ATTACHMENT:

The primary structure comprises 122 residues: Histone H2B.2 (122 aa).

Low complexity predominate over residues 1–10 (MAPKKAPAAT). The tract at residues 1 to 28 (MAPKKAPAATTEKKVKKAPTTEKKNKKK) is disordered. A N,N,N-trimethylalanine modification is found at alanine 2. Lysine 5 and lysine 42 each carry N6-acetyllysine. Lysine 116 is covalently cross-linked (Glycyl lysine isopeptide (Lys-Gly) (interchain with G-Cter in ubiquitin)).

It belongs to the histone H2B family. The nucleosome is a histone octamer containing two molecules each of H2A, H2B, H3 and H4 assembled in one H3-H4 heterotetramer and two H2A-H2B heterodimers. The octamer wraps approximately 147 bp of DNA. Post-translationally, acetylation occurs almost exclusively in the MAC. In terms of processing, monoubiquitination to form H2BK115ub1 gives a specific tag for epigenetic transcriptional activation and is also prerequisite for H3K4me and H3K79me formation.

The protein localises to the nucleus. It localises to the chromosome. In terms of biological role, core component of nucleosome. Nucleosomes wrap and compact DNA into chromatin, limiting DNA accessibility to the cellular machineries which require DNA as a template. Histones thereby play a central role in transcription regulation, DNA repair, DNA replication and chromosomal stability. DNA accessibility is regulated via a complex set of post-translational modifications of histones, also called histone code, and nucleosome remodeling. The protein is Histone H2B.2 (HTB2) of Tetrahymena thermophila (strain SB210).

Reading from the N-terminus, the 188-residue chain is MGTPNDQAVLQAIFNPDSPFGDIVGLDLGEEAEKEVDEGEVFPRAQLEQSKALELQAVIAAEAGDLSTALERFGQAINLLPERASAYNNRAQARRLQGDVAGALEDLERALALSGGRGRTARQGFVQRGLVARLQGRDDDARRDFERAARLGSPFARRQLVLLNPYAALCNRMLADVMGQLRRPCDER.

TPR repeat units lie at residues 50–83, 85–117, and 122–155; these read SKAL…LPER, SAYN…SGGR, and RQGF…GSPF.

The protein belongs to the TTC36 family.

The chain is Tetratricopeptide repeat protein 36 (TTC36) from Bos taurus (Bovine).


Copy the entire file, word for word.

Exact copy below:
The primary structure comprises 122 residues: Histone H2B.2 (122 aa).

Low complexity predominate over residues 1–10 (MAPKKAPAAT). The tract at residues 1 to 28 (MAPKKAPAATTEKKVKKAPTTEKKNKKK) is disordered. A N,N,N-trimethylalanine modification is found at alanine 2. Lysine 5 and lysine 42 each carry N6-acetyllysine. Lysine 116 is covalently cross-linked (Glycyl lysine isopeptide (Lys-Gly) (interchain with G-Cter in ubiquitin)).

It belongs to the histone H2B family. The nucleosome is a histone octamer containing two molecules each of H2A, H2B, H3 and H4 assembled in one H3-H4 heterotetramer and two H2A-H2B heterodimers. The octamer wraps approximately 147 bp of DNA. Post-translationally, acetylation occurs almost exclusively in the MAC. In terms of processing, monoubiquitination to form H2BK115ub1 gives a specific tag for epigenetic transcriptional activation and is also prerequisite for H3K4me and H3K79me formation.

The protein localises to the nucleus. It localises to the chromosome. In terms of biological role, core component of nucleosome. Nucleosomes wrap and compact DNA into chromatin, limiting DNA accessibility to the cellular machineries which require DNA as a template. Histones thereby play a central role in transcription regulation, DNA repair, DNA replication and chromosomal stability. DNA accessibility is regulated via a complex set of post-translational modifications of histones, also called histone code, and nucleosome remodeling. The protein is Histone H2B.2 (HTB2) of Tetrahymena thermophila (strain SB210).

Reading from the N-terminus, the 188-residue chain is MGTPNDQAVLQAIFNPDSPFGDIVGLDLGEEAEKEVDEGEVFPRAQLEQSKALELQAVIAAEAGDLSTALERFGQAINLLPERASAYNNRAQARRLQGDVAGALEDLERALALSGGRGRTARQGFVQRGLVARLQGRDDDARRDFERAARLGSPFARRQLVLLNPYAALCNRMLADVMGQLRRPCDER.

TPR repeat units lie at residues 50–83, 85–117, and 122–155; these read SKAL…LPER, SAYN…SGGR, and RQGF…GSPF.

The protein belongs to the TTC36 family.

The chain is Tetratricopeptide repeat protein 36 (TTC36) from Bos taurus (Bovine).